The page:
Posted by on January 25, 2013 in Blog
By Jennine Vari
Spring 2013 Intern
Yesterday afternoon the Center for American Progress hosted a panel discussion on the rise of right-wing extremist groups. The panel consisted of Daryl Johnson, a former domestic terrorism analyst for Department of Homeland Security (DHS), Mark Potok, a Senior Fellow at the Southern Poverty Law Center (SPLC), Amardeep Singh, Director of Programs at the Sikh Coalition, and Benjamin Armbruster, the National Security Editor at Think Progress. Their discussion focused on the establishment and dismantling of the former DHS team devoted to monitoring violent extremist organizations inside the US and the policies that the federal government can implement to address the growing number of crimes committed by these groups.
In 2004, DHS realized the need for a domestic terrorism team in order to handle the increasing number of groups and incidents. The intelligence team was comprised of analysts and former law enforcement officers, and was headed up by former ATF analyst Daryl Johnson. As an intelligence agency, they were limited to conducting passive internet monitoring, where they combed through publically-available information instead of conducting law enforcement investigations. Through their research and information-gathering, the team was able to better address the problem by studying the phenomenon of radical extremism and identifying unique differences between non-Islamic and Islamic terrorists.
After five years of monitoring active extremist groups, DHS issued a report which caught the attention of pundits and conservative media outlets. It warned of rising right-wing extremism, explained its primary causes, like illegal immigration and gun control, and explored their recruiting tactics. The report focused solely on violent radical individuals and groups, like militias, not law-abiding citizens. Nonetheless, it spurred a backlash from conservatives when the media got ahold of the report. They spun it to fit their narrative and claimed that anyone who is against abortion and illegal immigration was marked as a terrorist organization by the Obama administration and DHS. The negative publicity of the program caught the new Secretary of Homeland Security off-guard and shortly thereafter the Department adopted a risk-averse approach by dismantling the domestic terrorism team. Currently, there is only one analyst to monitor domestic extremist groups despite their resurgence in recent years.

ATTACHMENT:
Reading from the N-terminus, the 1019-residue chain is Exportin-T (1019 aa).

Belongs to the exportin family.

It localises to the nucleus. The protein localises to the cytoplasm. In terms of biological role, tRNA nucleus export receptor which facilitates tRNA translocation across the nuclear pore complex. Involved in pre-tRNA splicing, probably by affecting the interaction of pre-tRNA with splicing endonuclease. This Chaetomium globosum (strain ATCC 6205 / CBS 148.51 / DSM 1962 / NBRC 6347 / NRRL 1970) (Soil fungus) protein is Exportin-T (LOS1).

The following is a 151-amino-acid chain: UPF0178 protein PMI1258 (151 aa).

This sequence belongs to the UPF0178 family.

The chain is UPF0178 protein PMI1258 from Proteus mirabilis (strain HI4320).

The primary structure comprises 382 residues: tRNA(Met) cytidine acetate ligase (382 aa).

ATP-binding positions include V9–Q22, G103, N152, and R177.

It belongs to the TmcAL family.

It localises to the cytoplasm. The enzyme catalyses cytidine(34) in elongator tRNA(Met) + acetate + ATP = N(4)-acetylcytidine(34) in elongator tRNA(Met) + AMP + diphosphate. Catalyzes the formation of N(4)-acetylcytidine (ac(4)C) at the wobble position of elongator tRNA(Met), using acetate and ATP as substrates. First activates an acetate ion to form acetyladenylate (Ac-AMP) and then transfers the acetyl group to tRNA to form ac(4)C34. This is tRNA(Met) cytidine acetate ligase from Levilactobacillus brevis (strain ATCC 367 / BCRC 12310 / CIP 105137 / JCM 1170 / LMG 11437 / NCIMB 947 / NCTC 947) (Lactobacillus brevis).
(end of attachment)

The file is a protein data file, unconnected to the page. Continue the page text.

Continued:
Emerging Domestic Threats
According to SPLC, since 2000 the number of hate groups in the U.S. has grown from 602 to 1018. The rise in these groups can be attributed to the election of the first African American president, coupled with the economic downturn. Between 2000 and 2008, SPLC found that radical groups began to exploit issues that had a racial component, like illegal immigration, in order to build a following and even break the barrier into mainstream media and Capitol Hill. As domestic terrorist organizations like “patriot” or militia groups have grown, racially-motivated attacks have become more prevalent.
Despite this increase in violent attacks by domestic groups, the primary focus of the federal government is Islamic terrorism even though it only accounts for 12 percent of attacks. Domestic, non-Islamic terrorism by right-wing conservative groups on the other hand, comprise 56 percent of attacks. This disproportionate distribution of attention has allowed extremists to slip through the cracks and carry out their plans, such as in the Sikh temple shooting.
Ultimately, the panelists explained that there need to be fundamental changes to the federal government’s information-gathering and handling of hate crimes in order to address and curb these violent and destructive attacks. New policies to improve official tracking and monitoring of extremist groups, such as including categories for anti-Arab and anti-Muslim hate crimes, will allow domestic intelligence officials to identify trends and address the problem at the source. Greater resources should also be allocated to domestic terrorism units to provide more analysts for intelligence-gathering and law enforcement officers to carry out investigations. These failures remain some of the foundational flaws in the system. According to yesterday’s panelists, it is imperative that the federal government take the necessary steps to identify and ameliorate domestic extremism.comments powered by Disqus